TV review: Olivia Colman can do no wrong - But The Suspicions of Mr Whicher (ITV) was a mistake

United States of Television: America in Primetime, Sat, BBC2

It is the considered opinion of this column that Olivia Colman can do no wrong. It's also its considered opinion that she's just made a mistake, a rare one in a career that's so far been marked by what the X Factor crowd would call great song selection. Whether by happy accident or canny judgement, the shows Colman has appeared in have displayed her talents brilliantly, beginning with comedies that showed how vividly she registers, even when she's in the background, to dramas that revealed the intensity of her acting. But I'm not sure you can add The Suspicions of Mr Whicher to the list – a sequel to an earlier dramatisation of Kate Summerscale's book about a notorious case involving a real Victorian detective. If it's any consolation to her, she isn't the only good actor to have been led astray, since the excellent Paddy Considine is back as the moody Whicher, who has left the Met and now appears to take new cases on the basis of personal curiosity and serendipity.

I'm not entirely sure what's gone wrong here. It's written by Neil McKay, who was deservedly nominated for a Bafta for Appropriate Adult, his drama about the interrogation of Fred West, and it doesn't look as if ITV have skimped on the budget. But you can't quite shake the feeling that it's one of those projects that was nobody's first choice. Why was it made? Because the first one performed pretty well, I'm guessing, and there's always a steady market for gas-lamp detection, as Ripper Street recently demonstrated. But that isn't enough to make it fly, and it doesn't help that the plot feels arbitrary in its twists and turns.

Colman plays a woman looking for her missing niece, rescued by Whicher from a den of low coves and mutton-chop-whiskered toughs. When the girl turns up on a mortuary slab, he agrees to find out what's happened to her – a hunt that takes him through a Victorian London framed more by gothic fiction than the historical record. There are glarey nuns who look at him as if he's a flasher and a high-walled asylum presided over by a smoothly villainous alienist. And in scene after scene, people behave in ways that are just a little off, as if the tuning has gone. I'm afraid even the wonderful Olivia Colman can't make the lines seem more than functional, a bit of clockwork to get you to the next plot revelation.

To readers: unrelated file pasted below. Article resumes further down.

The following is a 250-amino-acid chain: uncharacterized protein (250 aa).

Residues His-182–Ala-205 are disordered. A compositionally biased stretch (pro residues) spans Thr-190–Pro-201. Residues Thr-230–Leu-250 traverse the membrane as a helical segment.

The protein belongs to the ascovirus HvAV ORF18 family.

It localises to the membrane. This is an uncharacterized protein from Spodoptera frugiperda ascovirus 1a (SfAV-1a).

The problem with Whicher as a character may be that he doesn't have enough problems, barring a certain melancholy about past bereavements. Because, as the final episode of The United States of Television: America in Primtime reminded us, we prefer our heroes to be flawed these days, and occasionally deeply so. What was traced here was the trajectory from Dr Kildare – a pin-up of medical integrity – to House, Hugh Laurie's pill-popping misanthrope. It's an arc from white-hat simplicity to psychological ambiguity and – in the case of Dexter and Omar from The Wire – outright criminality. And whereas ethical judgement used to come running through the story, it's now been delegated to the audience. It's been an almost entirely benign development if you value complexity and nuance in the stories you see on screen. But it has to be said that audiences don't always get the judgements right.

The writers of 24 may have intended Jack Bauer to be an ambiguous character, but a vast proportion of the audience took him as a pretty uncomplicated hero, prepared to do what lesser men wouldn't. Ditto Dexter, who implicitly makes the case that it's fine to torture people to death as long as they're the kind of people who like torturing people to death. Hooray for David Simon, who spotted the flaw in the proposition and refused to endorse the vindictive violence that lurks at the heart of that series. It is the considered opinion of this column that he can do no wrong.